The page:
PET studies of cerebral glucose metabolism in conscious rhesus macaques

Jamie L. Eberling, Jeffrey A Roberts, Darlene J. De Manincor, Kathleen M. Brennan, Stephen M. Hanrahan, Henry F. Vanbrocklin, Mark S. Roos, William J. Jagust

Research output: Contribution to journalArticlepeer-review

19 Scopus citations


A growing body of evidence suggests that rhesus macaques may be a good model of human brain aging. We used positron emission tomography (PET) and 18F-fluorodeoxyglucose (FDG) to measure regional cerebral metabolic rates for glucose (rCMRglc) in young and aged rhesus macaques to determine if age-related decreases, such as those reported in humans, also occur in macaques. Whereas the aged animals had lower metabolic rates in every brain region studied, the largest differences were in left temporal cortex. The largest differences were also observed in left temporal cortex when relative rCMRglc values were used. Both rCMRglc and relative rCMRglc were marked by substantial individual variation within the aged group. This variation may parallel the variation observed in behavioral studies. Future studies that include both PET and behavioral measures should help determine if there is a relationship between age-related changes in rCMRglc and behavior.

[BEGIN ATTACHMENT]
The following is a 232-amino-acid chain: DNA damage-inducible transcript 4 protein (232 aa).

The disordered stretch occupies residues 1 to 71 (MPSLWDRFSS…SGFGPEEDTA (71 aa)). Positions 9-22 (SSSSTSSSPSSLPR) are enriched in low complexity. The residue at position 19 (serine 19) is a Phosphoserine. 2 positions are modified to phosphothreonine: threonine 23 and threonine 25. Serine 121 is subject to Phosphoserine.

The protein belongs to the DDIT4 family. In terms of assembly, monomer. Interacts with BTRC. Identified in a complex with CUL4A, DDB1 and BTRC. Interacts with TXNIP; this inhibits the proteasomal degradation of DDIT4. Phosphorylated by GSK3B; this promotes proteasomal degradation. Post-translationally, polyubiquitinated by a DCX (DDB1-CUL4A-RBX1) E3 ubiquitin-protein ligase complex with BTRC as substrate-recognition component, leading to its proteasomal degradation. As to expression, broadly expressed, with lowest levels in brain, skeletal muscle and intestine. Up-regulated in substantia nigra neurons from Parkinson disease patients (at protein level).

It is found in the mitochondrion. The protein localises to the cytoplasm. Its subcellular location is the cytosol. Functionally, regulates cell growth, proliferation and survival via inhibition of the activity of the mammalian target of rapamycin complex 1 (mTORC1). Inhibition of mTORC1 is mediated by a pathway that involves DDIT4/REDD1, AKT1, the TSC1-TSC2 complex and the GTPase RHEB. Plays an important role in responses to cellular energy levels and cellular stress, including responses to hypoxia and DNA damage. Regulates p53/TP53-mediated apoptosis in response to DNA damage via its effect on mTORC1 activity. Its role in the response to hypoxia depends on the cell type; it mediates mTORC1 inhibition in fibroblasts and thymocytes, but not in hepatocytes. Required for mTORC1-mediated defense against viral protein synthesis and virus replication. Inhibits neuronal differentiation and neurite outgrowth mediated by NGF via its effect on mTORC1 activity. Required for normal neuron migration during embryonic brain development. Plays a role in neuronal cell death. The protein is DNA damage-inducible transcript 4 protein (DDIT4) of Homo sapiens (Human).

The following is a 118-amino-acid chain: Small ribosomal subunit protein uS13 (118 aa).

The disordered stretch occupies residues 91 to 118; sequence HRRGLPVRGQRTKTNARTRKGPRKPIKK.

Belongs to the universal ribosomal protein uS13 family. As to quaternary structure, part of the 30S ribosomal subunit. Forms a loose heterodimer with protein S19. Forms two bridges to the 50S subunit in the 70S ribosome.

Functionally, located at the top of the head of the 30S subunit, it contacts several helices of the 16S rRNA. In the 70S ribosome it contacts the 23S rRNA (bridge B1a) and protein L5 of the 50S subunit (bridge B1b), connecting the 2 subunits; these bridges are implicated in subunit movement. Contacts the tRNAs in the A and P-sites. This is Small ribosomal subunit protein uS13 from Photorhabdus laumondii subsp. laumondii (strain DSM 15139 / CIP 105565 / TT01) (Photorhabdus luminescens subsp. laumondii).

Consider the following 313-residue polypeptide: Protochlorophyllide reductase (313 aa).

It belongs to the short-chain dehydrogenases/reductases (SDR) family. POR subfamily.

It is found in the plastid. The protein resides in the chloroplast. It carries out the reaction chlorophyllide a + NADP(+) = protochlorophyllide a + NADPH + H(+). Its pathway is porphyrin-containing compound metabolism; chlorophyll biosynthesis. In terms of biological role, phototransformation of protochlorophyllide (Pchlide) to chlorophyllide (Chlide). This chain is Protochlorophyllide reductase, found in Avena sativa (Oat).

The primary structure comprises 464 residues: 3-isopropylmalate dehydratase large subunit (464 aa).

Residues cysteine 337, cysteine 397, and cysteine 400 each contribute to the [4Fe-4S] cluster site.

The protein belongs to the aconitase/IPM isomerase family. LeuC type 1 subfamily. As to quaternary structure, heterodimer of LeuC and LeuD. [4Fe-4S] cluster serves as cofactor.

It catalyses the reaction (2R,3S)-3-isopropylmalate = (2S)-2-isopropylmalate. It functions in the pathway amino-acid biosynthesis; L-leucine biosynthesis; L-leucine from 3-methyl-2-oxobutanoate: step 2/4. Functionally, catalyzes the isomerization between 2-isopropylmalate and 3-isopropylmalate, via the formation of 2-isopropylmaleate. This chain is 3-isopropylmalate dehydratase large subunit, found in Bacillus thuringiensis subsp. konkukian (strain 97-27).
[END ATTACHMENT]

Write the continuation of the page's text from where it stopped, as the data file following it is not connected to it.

Original languageEnglish (US)
Pages (from-to)825-832
Number of pages8
JournalNeurobiology of Aging
Issue number5
StatePublished - 1995


  • Aging
  • Glucose metabolism
  • Monkey
  • PET
  • Rhesus macaques
  • Temporal cortex

ASJC Scopus subject areas

  • Aging
  • Developmental Biology
  • Geriatrics and Gerontology
  • Clinical Neurology
  • Neuroscience(all)
  • Biological Psychiatry
  • Developmental Neuroscience
  • Neurology
  • Psychology(all)


Dive into the research topics of 'PET studies of cerebral glucose metabolism in conscious rhesus macaques'. Together they form a unique fingerprint.

Cite this